Employment expert explains how businesses can stay on the right side of immigration law
President Trump has made global headlines with his most-recent tweets which pledge to build a border wall at Mexico’s expense. Meanwhile immigration crackdowns at places of business will no doubt continue to increase during 2019.
In fact, ICE reports a 650 percent surge in workplace arrests since Trump became president.
“Employment audits are part of President Donald Trump’s commitment to changing the face of immigration policy in this country,” says Rob Wilson, employment trends expert and President of Employco USA. “Businesses need to realize that this administration is taking immigration records very seriously, and if they fail to produce the proper paperwork when questioned, they could face fines or even criminal charges.”
Wilson says that states like California, Florida, Illinois, New Jersey, New York and Texas should be on special alert, as it is known that these are the states with the highest number of undocumented workers.
“President Trump is going to start by cracking down in places that are known to have a history of undocumented workers,” says Wilson. “And, he’s going to be tough on employers. Unlike past administrations which focused more on the workers themselves, Thomas Homan, acting director of Immigration and Customs Enforcement, promises a significant increase on work site raids and he says that they will prosecute those who knowingly hire undocumented workers.”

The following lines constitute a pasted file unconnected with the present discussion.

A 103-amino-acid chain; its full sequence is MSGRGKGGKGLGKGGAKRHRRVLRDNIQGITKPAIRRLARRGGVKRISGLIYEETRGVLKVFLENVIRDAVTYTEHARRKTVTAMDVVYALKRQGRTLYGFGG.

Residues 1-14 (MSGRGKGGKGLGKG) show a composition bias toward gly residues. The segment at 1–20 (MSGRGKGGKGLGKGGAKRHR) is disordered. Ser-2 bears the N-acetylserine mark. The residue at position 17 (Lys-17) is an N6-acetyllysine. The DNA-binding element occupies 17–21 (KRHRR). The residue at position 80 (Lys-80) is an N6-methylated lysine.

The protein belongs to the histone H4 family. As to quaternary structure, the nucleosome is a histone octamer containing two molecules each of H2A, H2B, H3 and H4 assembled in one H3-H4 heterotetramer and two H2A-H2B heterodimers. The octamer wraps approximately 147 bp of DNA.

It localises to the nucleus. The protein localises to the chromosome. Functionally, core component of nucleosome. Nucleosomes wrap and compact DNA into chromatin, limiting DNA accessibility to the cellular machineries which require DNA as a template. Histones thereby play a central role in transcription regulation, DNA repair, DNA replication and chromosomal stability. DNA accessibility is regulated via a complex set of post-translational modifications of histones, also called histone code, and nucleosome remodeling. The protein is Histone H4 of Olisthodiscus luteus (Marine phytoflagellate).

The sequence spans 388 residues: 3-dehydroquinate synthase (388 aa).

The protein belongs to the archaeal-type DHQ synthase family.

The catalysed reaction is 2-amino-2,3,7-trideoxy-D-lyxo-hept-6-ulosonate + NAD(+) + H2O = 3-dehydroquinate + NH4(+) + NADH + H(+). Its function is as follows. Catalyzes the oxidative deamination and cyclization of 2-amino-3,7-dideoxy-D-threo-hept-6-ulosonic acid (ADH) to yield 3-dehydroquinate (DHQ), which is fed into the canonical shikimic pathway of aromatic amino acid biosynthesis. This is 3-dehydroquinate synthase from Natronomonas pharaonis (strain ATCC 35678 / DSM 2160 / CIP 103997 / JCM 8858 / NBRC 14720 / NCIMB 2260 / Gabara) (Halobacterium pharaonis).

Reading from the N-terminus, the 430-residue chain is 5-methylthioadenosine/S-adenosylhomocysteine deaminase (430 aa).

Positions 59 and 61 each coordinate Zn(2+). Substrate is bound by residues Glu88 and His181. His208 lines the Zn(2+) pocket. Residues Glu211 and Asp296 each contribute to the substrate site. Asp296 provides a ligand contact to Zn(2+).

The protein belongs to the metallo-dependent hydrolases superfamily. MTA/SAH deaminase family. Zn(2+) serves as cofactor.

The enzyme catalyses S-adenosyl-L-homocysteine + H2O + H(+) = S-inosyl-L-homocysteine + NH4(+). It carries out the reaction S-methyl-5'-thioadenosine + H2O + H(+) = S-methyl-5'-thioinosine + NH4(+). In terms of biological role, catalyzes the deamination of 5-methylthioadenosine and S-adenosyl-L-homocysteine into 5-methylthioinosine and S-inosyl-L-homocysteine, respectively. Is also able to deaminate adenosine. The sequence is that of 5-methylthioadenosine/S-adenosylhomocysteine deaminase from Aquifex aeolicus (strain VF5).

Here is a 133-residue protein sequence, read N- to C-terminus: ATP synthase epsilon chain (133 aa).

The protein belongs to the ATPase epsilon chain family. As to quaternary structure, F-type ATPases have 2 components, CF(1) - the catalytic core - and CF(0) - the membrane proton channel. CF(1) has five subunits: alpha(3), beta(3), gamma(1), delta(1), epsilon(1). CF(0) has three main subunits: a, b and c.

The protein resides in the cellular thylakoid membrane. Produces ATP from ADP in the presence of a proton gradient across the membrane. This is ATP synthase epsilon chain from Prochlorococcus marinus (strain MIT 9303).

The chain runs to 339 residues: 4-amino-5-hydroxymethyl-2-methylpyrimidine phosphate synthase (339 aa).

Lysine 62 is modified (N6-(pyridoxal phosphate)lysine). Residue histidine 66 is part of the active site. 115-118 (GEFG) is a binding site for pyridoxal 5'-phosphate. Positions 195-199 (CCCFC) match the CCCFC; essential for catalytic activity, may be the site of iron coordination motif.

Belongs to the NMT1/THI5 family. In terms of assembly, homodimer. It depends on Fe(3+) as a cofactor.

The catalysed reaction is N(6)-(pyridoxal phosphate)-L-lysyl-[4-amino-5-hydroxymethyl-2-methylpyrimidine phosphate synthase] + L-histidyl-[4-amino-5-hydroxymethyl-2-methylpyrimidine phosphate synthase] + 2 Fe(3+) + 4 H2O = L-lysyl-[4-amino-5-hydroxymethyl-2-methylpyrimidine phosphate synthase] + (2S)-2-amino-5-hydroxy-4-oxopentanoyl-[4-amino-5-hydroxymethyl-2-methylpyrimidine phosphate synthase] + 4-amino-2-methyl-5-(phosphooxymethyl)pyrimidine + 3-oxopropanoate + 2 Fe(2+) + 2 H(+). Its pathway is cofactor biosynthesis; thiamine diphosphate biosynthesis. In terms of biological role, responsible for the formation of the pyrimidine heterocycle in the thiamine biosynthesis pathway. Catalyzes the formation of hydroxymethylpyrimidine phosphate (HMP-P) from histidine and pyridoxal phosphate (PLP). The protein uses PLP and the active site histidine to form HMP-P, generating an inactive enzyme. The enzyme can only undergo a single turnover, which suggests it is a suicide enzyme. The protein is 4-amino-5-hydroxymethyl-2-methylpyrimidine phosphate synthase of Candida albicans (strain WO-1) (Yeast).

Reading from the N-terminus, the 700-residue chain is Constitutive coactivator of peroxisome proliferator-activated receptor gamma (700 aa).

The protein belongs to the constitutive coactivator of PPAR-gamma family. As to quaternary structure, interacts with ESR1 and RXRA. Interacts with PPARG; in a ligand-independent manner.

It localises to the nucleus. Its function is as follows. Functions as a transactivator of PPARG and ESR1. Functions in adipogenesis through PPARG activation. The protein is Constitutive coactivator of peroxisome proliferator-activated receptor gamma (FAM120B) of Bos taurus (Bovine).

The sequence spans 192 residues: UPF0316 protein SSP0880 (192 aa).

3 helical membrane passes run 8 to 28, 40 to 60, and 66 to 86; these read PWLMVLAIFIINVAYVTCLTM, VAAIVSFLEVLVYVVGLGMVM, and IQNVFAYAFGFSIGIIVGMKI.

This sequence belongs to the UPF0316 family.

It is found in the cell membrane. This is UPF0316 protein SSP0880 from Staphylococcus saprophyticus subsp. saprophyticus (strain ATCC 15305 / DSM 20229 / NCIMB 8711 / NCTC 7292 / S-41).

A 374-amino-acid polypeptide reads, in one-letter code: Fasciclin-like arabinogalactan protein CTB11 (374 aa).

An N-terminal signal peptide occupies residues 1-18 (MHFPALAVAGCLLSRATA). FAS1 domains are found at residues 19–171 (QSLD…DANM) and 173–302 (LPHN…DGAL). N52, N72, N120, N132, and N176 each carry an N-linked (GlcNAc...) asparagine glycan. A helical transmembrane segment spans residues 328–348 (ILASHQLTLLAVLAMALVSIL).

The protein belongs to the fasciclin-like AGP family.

The employment trends expert says that there are several things companies need to do in order to ensure that their businesses are “ICE-proof,” including:
1) Wilson says, “The most important step is to ensure that Forms I-9 are properly created when a worker is first hired. Form I-9 is used to verify the identity and ability of people to work in the United States. Staff should receive training to learn how to legally complete the form, inspect the person’s documents (e.g., driver’s license), and answer employee questions.”
2) Employers should also periodically coordinate Form I-9 self-audits to be conducted by a neutral and knowledgeable employee or vendor who are not part of the regular process. “These audits will surface deficiencies with the actual Forms I-9 or the process itself. If problems are discovered, the staff may need additional training,” explains the employment solutions expert.
3) “To complete the preparation, companies should also create inspection and raid day plans. Everyone from the receptionist to the HR personnel to the CEO should be ready for possible scenarios where ICE presents a criminal search warrant, administrative arrest warrant, or inspection notice. In some circumstances, the company can deny ICE immediate access to their private property and Forms I-9,” says Wilson.
For more on this topic, please contact Rob Wilson at firstname.lastname@example.org.